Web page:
The Theatreguide.London Review
The House of Bernarda Alba
Lyttelton Theatre Spring-Summer 2005
The very model of what a revival should be, this new National Theatre production presents a major play in all its strength while illuminating it in fresh ways.
Frederico Garcia Lorca's 1936 drama, here in a new version by David Hare, examines a family of women behind the closed doors of a house as repression, cabin fever, raging hormones and lifetimes of tensions and resentments act upon them.
Inevitably there are political overtones, about the role of women in Spanish society and religion, but Lorca's finest insights and strongest drama are psychological, and director Howard Davies and his admirable cast have wisely and sensitively focussed on them.
The title character is a widow with five adult daughters, big fish in a small village and literally fenced in by their social position and their obligations to tradition and social censure.
The eldest daughter is permitted the very limited release of a formal courtship with a younger man who everyone, including her, knows is just after her money.
But that doesn't keep all her sisters from fantasising about him and, ironically, becoming more jealous of each other than of the putative bride. Desire, repression, fear and resentment of social strictures all build to a tragic conclusion.
While previous productions have tended to stress the repression, as personified by the cold and life-denying mother, Howard Davies suffuses the play with the taste of life gone sour.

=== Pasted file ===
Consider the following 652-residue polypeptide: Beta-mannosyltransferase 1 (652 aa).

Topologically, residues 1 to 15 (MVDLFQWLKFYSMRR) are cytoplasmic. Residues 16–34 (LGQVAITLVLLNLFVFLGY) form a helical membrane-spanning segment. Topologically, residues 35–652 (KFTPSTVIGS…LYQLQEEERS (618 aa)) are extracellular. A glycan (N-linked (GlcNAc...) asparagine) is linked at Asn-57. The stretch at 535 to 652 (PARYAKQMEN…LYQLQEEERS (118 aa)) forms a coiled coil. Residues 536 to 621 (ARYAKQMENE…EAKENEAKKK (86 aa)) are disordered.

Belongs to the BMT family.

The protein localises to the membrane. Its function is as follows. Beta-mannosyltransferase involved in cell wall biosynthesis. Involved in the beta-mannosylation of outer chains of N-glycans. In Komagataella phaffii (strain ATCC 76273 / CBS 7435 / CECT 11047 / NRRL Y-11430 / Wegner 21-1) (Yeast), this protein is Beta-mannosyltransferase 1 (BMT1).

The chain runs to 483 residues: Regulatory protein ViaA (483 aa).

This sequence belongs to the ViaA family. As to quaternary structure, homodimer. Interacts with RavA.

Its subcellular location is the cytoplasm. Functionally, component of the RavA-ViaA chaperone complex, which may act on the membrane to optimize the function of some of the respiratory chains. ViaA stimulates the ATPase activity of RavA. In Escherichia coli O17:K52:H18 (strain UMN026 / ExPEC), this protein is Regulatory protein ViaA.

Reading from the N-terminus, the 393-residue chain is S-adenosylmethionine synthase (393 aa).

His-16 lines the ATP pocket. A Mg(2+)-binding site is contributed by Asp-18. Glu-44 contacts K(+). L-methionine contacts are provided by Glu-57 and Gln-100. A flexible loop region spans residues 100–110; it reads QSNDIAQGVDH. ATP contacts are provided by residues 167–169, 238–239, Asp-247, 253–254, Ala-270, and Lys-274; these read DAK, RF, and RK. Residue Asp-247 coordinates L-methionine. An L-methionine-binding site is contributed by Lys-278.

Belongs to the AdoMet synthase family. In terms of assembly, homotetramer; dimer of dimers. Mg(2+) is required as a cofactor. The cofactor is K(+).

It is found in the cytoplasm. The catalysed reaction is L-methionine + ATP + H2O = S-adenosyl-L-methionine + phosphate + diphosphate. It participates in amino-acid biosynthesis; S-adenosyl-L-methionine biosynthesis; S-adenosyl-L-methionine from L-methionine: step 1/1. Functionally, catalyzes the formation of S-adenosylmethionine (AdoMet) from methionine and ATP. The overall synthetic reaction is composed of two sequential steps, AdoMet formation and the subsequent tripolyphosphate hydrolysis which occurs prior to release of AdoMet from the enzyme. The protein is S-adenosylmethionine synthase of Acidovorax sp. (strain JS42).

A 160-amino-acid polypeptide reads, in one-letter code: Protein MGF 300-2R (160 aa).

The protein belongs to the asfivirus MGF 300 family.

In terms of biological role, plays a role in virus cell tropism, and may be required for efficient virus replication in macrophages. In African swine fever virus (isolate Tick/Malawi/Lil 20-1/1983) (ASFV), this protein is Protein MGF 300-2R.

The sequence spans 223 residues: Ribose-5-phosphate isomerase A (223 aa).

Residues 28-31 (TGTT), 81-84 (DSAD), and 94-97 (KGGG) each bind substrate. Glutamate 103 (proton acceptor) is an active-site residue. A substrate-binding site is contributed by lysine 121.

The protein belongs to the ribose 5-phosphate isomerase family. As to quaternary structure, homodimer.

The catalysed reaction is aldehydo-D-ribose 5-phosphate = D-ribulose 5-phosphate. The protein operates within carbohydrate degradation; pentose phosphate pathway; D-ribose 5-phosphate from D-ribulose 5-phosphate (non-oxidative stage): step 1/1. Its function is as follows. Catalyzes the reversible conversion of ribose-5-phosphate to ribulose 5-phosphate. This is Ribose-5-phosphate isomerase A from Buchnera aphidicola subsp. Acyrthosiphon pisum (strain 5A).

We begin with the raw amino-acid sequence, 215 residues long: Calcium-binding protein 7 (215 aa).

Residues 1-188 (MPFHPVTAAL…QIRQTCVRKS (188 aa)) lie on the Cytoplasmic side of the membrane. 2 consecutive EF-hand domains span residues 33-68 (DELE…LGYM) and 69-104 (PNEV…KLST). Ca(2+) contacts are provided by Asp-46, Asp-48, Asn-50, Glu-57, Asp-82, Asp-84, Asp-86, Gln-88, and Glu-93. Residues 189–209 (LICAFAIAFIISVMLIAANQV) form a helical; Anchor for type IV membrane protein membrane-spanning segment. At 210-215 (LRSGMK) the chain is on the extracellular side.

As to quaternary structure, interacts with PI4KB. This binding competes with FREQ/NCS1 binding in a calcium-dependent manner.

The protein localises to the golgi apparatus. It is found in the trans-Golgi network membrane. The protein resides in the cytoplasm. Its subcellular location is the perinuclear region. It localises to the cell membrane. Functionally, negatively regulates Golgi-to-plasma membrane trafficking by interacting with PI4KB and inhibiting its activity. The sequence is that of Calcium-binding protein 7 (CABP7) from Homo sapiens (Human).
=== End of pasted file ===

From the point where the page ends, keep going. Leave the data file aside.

Trapped in the airless house by the strictures of mourning, the women loll about in a heat-induced dishabille that takes on an unconsciously sexual tinge - a sense that is underlined when the mere sound of men's voices in the street makes conversation freeze or when we become aware that every one of them knows to the minute the times of the wooer's visits.
Also breaking with tradition, Penelope Wilton (in a wig that makes her look disconcertingly exactly like Margaret Tyzack) lets us see that Bernarda is not a desiccated ghost denying life to others because she has none herself, but a living, breathing, feeling woman desperately trying to meet the strictures of a repressive culture.
A perhaps exaggerated sense of how women in their position should behave - 'It doesn't matter what we feel, only what we let ourselves show' - forces her to impose and enforce impossible strictures on her daughters.
But we see, in brief moments of unforced warmth with the girls or an unguarded bit of dancing to the radio, that this Bernarda is as trapped and crippled as they.
It is a performance of subtle insight and reality, as is that of Deborah Findlay as the servant-confidante-friend who sees all that is going on and cares enough to try to communicate some of it to her employer to whom denial is a way of life.
Sandy McDade, playing the eldest daughter, is one of those actresses who can be beautiful or ugly as she chooses, and makes the braver choice to embody a woman rushing to settle for far less than the ideal because it is all that she'll ever be offered.
I saw an understudy, Kirsty Wood, as the youngest and most passionate daughter, and while the regular actress in the role might be as good, I cannot imagine her being better.
(The last-minute replacement led to one of those lovely theatrical moments, as during the curtain calls the rest of the cast joined in a special round of applause for Wood's beautiful and in no way tentative performance.)
David Hare's adaptation only slips a few times, as when the daughters repeatedly turn away from each other with a grating 'Whatever,' and Vicki Mortimer's set, which at first seems a bit too elegant for the austere Albas, proves a wise choice as it contributes to the hothouse atmosphere.
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